By now you have probably noticed that we added a new feature to OneNote - finger painting. Read all about it here: http://blogs.office.com/b/microsoft-onenote/archive/2013/04/29/onenote-update-draw-on-touch-devices-without-a-pen.aspx

The testing on this was actually pretty fun. In the test lingo, we call this "capacitive inking" since the screens used by the tablets are capacitive. I like finger painting better since it is easier to say (and to type). What really made this fun to test is that we got to use all our tablets together and manually got to draw on pages to ensure we were working correctly. We have automation for inking, but for this particular change we got to do a lot of manual testing. Usually, that is a poor practice since manual testing is so time consuming, but since we got together in a room and shared pages and notebooks, it turned out to be pretty fun.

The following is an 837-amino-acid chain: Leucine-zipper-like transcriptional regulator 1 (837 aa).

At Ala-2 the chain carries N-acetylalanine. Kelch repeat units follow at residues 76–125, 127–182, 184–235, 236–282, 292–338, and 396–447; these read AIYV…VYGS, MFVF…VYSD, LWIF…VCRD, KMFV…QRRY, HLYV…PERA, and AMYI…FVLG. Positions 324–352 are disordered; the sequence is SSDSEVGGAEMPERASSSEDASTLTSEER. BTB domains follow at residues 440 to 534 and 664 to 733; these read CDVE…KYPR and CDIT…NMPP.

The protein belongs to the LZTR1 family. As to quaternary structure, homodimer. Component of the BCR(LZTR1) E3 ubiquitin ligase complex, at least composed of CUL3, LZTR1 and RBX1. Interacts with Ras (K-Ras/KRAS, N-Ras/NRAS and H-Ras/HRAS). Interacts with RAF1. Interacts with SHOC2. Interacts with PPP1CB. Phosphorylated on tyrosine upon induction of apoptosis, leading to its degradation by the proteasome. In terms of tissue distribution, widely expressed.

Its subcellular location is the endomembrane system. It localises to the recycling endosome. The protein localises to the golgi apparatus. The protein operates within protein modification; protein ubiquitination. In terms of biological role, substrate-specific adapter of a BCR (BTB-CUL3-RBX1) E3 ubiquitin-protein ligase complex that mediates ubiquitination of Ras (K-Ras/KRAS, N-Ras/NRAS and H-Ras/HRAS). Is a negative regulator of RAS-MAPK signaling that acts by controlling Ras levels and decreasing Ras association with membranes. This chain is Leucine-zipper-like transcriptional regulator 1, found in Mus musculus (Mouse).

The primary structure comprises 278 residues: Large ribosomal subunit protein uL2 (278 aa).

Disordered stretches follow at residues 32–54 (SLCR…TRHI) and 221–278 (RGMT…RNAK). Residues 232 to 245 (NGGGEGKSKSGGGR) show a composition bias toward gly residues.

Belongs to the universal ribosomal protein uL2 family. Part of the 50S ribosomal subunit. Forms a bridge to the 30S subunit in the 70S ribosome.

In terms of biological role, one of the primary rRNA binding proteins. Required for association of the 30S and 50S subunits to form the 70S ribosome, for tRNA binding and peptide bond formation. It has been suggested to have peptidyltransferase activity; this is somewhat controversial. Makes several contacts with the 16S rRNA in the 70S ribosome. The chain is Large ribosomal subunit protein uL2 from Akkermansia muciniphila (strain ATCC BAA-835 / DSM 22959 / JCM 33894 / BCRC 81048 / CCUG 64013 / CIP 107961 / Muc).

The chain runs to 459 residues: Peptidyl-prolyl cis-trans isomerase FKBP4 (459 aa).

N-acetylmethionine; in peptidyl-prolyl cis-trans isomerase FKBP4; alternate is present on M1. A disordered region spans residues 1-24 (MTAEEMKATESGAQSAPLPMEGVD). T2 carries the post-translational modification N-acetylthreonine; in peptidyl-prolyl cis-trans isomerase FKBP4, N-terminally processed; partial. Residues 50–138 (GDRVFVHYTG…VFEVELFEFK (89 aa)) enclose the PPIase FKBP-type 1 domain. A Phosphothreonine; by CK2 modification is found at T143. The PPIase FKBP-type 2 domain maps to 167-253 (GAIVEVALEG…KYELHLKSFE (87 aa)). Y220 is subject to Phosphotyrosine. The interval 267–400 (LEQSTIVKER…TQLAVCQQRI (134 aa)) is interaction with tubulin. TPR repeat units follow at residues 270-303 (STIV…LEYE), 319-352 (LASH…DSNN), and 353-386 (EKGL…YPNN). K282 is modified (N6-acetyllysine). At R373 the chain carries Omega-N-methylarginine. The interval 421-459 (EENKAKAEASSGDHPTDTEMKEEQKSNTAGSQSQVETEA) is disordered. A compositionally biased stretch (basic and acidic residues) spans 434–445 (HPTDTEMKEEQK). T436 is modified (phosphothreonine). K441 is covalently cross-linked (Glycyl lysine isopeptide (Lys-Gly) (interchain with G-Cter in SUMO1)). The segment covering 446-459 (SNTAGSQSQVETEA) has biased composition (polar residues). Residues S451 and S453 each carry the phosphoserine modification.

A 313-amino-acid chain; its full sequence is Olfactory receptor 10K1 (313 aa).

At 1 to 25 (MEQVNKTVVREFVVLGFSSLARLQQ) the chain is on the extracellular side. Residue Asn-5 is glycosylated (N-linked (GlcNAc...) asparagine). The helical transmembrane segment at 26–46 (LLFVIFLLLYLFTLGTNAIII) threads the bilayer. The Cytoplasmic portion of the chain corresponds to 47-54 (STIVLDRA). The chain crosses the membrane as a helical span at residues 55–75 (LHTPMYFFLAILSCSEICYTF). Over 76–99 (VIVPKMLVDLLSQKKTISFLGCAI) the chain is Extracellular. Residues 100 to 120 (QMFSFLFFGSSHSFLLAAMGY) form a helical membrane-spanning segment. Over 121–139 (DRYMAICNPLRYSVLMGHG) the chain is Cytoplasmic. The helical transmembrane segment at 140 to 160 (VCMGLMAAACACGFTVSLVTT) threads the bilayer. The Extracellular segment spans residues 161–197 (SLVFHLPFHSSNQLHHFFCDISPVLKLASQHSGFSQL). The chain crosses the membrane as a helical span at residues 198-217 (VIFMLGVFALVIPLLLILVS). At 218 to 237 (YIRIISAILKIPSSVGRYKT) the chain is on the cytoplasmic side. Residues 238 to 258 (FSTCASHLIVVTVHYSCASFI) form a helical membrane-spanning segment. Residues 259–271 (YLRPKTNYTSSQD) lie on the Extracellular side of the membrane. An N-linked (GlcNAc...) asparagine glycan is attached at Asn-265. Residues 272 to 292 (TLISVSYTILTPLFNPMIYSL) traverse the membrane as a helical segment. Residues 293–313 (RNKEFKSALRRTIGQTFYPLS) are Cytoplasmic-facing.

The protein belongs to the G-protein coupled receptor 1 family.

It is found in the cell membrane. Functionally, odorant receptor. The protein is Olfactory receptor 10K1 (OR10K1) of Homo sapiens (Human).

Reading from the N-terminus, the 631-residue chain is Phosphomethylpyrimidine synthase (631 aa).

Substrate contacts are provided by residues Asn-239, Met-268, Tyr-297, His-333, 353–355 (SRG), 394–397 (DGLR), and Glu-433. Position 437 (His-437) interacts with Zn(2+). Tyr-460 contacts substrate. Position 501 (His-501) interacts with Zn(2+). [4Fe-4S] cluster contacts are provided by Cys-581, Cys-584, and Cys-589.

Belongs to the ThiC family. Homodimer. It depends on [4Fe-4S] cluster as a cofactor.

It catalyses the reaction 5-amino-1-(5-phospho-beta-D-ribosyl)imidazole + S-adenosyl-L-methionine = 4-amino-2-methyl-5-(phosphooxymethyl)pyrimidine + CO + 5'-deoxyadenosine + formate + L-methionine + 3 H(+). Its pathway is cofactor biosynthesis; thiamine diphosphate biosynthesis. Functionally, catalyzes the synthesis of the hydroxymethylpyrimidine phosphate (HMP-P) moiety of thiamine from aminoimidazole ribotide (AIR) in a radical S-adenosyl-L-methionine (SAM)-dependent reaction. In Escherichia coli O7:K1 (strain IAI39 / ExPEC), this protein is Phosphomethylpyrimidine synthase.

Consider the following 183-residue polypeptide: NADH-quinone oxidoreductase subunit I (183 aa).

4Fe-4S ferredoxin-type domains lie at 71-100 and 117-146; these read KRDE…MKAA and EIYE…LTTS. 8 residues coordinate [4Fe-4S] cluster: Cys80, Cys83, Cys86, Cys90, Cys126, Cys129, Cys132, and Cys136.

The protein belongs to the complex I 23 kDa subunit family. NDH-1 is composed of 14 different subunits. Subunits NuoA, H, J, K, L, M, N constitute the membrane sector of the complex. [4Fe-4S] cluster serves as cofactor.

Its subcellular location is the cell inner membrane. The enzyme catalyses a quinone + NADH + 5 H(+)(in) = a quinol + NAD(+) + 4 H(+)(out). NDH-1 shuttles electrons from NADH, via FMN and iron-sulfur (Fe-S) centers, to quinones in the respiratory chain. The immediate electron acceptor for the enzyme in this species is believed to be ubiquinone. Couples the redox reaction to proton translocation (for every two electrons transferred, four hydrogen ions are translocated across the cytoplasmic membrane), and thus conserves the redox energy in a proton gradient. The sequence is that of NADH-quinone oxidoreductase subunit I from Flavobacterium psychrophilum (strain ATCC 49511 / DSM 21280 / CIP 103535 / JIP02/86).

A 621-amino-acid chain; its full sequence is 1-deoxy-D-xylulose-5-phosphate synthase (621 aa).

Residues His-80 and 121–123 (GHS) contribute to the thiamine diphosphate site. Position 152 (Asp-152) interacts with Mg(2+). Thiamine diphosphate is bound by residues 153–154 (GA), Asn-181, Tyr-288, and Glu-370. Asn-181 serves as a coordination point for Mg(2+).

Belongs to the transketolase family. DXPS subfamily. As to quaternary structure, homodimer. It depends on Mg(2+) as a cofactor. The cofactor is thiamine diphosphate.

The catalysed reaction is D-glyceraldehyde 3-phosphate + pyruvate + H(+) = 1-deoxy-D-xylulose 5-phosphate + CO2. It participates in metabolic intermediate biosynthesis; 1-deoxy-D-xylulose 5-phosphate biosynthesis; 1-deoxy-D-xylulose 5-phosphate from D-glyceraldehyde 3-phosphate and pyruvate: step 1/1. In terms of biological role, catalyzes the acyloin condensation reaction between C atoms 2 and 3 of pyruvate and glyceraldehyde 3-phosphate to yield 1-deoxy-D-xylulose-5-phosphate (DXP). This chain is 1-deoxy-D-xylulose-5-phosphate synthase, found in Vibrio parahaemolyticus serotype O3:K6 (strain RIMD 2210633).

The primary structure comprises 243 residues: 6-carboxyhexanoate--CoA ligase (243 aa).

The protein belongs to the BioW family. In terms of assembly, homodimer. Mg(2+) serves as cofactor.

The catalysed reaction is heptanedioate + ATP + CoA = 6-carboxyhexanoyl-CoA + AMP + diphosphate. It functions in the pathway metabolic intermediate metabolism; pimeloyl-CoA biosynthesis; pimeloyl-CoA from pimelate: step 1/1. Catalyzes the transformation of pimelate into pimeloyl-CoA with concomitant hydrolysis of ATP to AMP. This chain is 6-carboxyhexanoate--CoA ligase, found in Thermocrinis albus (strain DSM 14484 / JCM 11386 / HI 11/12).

We also had to test with ensuring the ink added with this client would display properly with all the supported clients and, if they support ink editing, that they could edit it as well. That also brought more folks into the room to verify the other client behavior.

It's not a free - for - all, though. The primary tester here had developed a test matrix and laid out specific test cases we had to cover. For instance, one case was collaborate on a drawing. The intent may be two people trying to lay out furniture together in a room, but we also wanted to cover more than just that. Instead of just a floor plan, there were many cats drawn, lots of graffiti and text phrases from many different languages as well.

We found a few bugs during the cycle but overall it went smoothly. Since this was such a popular feature request, it's great to see it in customer hands already, and early reviews are mostly positive.

Now we are working on solidifying the automation since we don't want to keep paying a high manual test cost. While we are working on that, feel free to sound off here or at the link above (or in the store) about your thoughts on this feature.

Questions, comments, concerns and criticisms always welcome,

John